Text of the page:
SaaS Value Creation is Back-Loaded

One interesting aspect of Software-as-a-Service businesses is that most of the value creation is back-loaded. What I mean is that the majority of the valuation growth occurs in the later years, assuming the startup makes it there and has a rapid growth rate. Here’s an example five year trajectory with amount of recurring revenue and corresponding (hypothetical) valuation:

  • Year 1 – $20,000 annual run rate with a valuation of $2 million (valuation isn’t based on revenue but rather based on the market for a seed-stage SaaS startup)
  • Year 2 – $200,000 annual run rate with a valuation of $4 million (valuation is based on the market for a late seed-stage SaaS startup)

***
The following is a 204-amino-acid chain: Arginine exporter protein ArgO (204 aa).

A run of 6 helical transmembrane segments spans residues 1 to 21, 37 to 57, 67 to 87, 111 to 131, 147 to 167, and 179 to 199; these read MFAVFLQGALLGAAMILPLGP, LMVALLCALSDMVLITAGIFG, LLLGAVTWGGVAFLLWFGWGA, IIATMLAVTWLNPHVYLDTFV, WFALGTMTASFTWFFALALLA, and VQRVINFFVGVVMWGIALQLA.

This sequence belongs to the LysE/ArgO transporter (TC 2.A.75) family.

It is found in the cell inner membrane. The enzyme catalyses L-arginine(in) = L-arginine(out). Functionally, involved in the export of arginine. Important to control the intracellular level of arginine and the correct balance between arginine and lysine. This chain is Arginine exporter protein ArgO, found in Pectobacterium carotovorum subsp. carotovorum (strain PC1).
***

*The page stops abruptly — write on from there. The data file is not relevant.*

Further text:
• Year 3 – $1,000,000 annual run rate with a valuation of $8 million (valuation is based on the market for a Series A SaaS startup)
  • Year 4 – $3,000,000 annual run rate with a valuation of $15 million (valuation based on 5x run-rate)
  • Year 5 – $8,000,000 annual run rate with a valuation of $40 million (valuation based on 5x run-rate)

So, assuming the startup is sold at the end of five years for $40 million, $32 million of that value was created in the last two years and over 50% of the value was created in the final year. In reality, value is created all along, but the premium paid for growth rate (even with modest scale) really emerges at the end as the revenue is ramping up.

What else? What are some more thoughts on the idea that SaaS companies create most of their value at the end before being acquired?

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